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April 9, 2014

Jonathan Tobin: Why Did Kerry Lie About Israeli Blame?

Samuel G. Freedman: A resolution 70 years later for a father's unsettling legacy of ashes from Dachau

Jessica Ivins: A resolution 70 years later for a father's unsettling legacy of ashes from Dachau

Kim Giles: Asking for help is not weakness

Kathy Kristof and Barbara Hoch Marcus: 7 Great Growth Israeli Stocks

Matthew Mientka: How Beans, Peas, And Chickpeas Cleanse Bad Cholesterol and Lowers Risk of Heart Disease

Sabrina Bachai: 5 At-Home Treatments For Headaches

The Kosher Gourmet by Daniel Neman Have yourself a matzo ball: The secrets bubby never told you and recipes she could have never imagined

April 8, 2014

Lori Nawyn: At Your Wit's End and Back: Finding Peace

Susan B. Garland and Rachel L. Sheedy: Strategies Married Couples Can Use to Boost Benefits

David Muhlbaum: Smart Tax Deductions Non-Itemizers Can Claim

Jill Weisenberger, M.S., R.D.N., C.D.E : Before You Lose Your Mental Edge

Dana Dovey: Coffee Drinkers Rejoice! Your Cup Of Joe Can Prevent Death From Liver Disease

Chris Weller: Electric 'Thinking Cap' Puts Your Brain Power Into High Gear

The Kosher Gourmet by Marlene Parrish A gift of hazelnuts keeps giving --- for a variety of nutty recipes: Entree, side, soup, dessert

April 4, 2014

Rabbi David Gutterman: The Word for Nothing Means Everything

Charles Krauthammer: Kerry's folly, Chapter 3

Amy Peterson: A life of love: How to build lasting relationships with your children

John Ericson: Older Women: Save Your Heart, Prevent Stroke Don't Drink Diet

John Ericson: Why 50 million Americans will still have spring allergies after taking meds

Cameron Huddleston: Best and Worst Buys of April 2014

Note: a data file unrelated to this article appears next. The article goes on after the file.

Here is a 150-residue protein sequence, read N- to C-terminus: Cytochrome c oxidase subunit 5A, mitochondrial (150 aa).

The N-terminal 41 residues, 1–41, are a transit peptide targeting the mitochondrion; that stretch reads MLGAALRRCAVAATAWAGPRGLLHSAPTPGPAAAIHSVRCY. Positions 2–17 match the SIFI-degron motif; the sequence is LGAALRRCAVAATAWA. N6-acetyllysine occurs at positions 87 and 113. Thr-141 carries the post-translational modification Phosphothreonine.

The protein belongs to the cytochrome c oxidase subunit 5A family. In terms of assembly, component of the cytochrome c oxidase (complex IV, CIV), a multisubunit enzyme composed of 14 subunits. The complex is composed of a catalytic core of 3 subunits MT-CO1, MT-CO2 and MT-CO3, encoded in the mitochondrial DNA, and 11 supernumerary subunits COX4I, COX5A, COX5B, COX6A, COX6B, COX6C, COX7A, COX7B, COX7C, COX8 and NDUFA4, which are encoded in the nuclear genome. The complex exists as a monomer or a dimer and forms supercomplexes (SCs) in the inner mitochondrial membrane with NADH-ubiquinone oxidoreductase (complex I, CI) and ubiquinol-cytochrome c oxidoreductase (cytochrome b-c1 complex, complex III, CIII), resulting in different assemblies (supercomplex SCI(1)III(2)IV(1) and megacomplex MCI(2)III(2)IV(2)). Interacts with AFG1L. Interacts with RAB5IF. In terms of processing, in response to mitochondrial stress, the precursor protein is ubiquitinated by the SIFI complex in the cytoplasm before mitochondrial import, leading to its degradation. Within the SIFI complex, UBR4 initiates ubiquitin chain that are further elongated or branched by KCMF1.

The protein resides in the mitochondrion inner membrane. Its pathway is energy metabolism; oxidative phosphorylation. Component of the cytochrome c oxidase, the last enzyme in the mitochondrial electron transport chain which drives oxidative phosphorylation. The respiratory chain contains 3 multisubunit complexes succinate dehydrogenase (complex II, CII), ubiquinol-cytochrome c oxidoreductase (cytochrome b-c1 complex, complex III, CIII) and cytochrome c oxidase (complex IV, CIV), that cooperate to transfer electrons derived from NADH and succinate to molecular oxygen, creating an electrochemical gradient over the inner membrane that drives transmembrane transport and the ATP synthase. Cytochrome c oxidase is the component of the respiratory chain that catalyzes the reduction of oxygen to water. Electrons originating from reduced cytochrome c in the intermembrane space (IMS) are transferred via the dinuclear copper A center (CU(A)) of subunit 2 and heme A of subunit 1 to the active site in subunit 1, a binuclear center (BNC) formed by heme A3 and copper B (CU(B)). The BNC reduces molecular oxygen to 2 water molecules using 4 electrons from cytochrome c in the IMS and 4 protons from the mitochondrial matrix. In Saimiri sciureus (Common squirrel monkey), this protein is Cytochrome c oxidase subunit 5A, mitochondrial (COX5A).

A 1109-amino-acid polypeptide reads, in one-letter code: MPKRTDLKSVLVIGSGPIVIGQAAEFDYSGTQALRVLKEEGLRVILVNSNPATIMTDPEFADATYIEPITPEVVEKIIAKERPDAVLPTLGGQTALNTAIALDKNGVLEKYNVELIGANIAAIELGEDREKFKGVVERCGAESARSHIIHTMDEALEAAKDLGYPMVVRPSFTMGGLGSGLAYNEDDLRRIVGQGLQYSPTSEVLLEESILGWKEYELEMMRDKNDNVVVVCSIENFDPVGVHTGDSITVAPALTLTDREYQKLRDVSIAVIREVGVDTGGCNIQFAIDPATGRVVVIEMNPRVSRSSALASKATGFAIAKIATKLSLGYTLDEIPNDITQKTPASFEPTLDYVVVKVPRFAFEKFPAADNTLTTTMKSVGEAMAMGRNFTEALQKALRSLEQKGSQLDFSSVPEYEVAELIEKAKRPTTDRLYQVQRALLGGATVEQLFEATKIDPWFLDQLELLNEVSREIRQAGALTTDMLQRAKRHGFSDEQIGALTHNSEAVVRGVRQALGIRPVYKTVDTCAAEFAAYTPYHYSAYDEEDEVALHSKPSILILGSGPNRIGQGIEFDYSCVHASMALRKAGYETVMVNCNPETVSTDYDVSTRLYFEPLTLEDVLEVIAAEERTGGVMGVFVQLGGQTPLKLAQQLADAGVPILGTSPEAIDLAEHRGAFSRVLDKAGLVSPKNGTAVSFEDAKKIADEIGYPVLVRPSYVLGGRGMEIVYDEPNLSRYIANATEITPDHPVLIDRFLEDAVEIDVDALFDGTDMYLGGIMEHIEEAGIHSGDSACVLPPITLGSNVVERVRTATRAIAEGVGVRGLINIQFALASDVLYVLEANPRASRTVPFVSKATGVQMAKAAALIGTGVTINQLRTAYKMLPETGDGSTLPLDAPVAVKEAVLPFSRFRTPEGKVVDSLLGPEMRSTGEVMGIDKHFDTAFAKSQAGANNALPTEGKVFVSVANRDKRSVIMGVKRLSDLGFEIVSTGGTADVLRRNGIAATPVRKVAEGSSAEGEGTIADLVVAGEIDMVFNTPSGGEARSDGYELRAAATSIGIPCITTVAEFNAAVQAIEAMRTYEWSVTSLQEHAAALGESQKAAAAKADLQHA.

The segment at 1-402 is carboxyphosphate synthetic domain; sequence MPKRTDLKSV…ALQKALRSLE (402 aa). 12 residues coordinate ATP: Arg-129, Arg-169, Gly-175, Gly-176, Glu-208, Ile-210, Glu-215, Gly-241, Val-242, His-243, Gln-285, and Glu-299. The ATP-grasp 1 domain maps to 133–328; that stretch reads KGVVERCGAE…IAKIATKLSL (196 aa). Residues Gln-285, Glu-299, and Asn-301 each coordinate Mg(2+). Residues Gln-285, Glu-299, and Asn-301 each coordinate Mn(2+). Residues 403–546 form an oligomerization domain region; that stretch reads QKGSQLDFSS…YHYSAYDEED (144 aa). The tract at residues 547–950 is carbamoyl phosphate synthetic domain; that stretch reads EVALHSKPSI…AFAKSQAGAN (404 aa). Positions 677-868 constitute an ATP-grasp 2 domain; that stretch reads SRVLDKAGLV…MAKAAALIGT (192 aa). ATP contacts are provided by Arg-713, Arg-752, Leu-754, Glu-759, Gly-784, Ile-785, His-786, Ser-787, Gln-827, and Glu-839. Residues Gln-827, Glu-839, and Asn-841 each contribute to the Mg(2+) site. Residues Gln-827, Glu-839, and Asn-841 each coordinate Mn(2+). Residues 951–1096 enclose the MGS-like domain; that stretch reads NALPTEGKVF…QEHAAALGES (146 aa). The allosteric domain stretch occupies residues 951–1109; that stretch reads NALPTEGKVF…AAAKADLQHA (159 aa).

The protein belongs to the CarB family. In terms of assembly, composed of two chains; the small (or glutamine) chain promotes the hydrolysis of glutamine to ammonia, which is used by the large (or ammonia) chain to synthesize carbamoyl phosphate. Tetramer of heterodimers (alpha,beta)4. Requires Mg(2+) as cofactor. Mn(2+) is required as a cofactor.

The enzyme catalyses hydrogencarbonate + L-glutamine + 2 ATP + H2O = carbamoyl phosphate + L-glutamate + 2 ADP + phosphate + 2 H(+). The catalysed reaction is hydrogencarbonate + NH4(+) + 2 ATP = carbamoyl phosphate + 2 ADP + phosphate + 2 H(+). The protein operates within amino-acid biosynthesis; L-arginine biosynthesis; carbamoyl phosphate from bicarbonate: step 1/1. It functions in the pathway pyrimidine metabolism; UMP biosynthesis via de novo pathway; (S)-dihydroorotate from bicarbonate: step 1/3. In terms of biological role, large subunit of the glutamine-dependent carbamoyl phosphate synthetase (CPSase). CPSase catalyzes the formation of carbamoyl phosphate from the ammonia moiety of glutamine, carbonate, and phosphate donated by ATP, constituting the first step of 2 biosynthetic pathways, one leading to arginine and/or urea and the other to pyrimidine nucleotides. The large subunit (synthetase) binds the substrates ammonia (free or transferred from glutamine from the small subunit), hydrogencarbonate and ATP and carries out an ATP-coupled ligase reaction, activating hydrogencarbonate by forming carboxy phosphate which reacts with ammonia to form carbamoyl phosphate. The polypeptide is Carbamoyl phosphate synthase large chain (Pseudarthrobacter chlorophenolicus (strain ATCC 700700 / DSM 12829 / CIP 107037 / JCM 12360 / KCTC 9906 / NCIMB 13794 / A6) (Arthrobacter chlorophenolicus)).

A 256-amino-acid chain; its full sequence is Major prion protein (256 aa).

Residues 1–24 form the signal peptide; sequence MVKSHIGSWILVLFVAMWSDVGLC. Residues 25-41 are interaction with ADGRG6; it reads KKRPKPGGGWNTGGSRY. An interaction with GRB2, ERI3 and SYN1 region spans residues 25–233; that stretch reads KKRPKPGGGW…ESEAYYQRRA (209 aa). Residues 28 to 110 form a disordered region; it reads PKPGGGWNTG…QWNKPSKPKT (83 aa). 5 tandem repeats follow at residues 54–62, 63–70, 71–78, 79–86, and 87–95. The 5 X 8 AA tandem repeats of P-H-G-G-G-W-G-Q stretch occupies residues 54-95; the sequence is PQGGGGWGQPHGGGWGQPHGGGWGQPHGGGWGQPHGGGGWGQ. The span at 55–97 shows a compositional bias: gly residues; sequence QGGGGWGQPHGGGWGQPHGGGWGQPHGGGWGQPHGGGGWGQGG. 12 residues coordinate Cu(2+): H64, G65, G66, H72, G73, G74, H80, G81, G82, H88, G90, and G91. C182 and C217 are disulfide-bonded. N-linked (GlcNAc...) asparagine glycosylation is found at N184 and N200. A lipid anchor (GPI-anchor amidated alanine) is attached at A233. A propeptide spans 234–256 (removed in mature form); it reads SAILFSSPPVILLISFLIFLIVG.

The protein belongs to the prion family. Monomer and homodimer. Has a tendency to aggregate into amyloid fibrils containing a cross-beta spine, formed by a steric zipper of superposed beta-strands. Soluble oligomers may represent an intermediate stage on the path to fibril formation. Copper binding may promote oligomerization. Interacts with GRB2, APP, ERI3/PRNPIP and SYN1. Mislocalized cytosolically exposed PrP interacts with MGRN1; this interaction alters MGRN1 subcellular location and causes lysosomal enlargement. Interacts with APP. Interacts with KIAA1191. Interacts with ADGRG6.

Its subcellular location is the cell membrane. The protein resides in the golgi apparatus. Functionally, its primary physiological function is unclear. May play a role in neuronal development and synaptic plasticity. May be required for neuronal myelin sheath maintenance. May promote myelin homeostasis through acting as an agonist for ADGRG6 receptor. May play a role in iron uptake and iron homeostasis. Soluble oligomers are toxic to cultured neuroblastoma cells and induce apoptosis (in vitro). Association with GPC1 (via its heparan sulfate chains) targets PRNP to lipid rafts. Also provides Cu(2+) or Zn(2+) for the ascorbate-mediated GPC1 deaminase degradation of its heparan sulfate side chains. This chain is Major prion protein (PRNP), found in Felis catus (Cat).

Stacy Rapacon: Great Mutual Funds for Young Investors

Sarah Boesveld: Teacher keeps promise to mail thousands of former students letters written by their past selves

The Kosher Gourmet by Sharon Thompson Anyone can make a salad, you say. But can they make a great salad? (SECRETS, TESTED TECHNIQUES + 4 RECIPES, INCLUDING DRESSINGS)

April 2, 2014

Paul Greenberg: Death and joy in the spring

Dan Barry: Should South Carolina Jews be forced to maintain this chimney built by Germans serving the Nazis?

Mayra Bitsko: Save me! An alien took over my child's personality

Frank Clayton: Get happy: 20 scientifically proven happiness activities

Susan Scutti: It's Genetic! Obesity and the 'Carb Breakdown' Gene

Lecia Bushak: Why Hand Sanitizer May Actually Harm Your Health

Stacy Rapacon: Great Funds You Can Own for $500 or Less

Cameron Huddleston: 7 Ways to Save on Home Decor

The Kosher Gourmet by Steve Petusevsky Exploring ingredients as edible-stuffed containers (TWO RECIPES + TIPS & TECHINQUES)

Jewish World Review Feb 1, 2012/ 8 Shevat, 5772

How Mitt suckered Newt

By Dick Morris




http://www.JewishWorldReview.com | For students of American politics, following the way the Romney campaign played Newt Gingrich in Florida is a lesson to learn and to keep. Romney's people must have realized that Newt does best when he is positive. His bold ideas, clear vision, revolutionary insights and extraordinary perspectives resonate with voters and win him millions of supporters.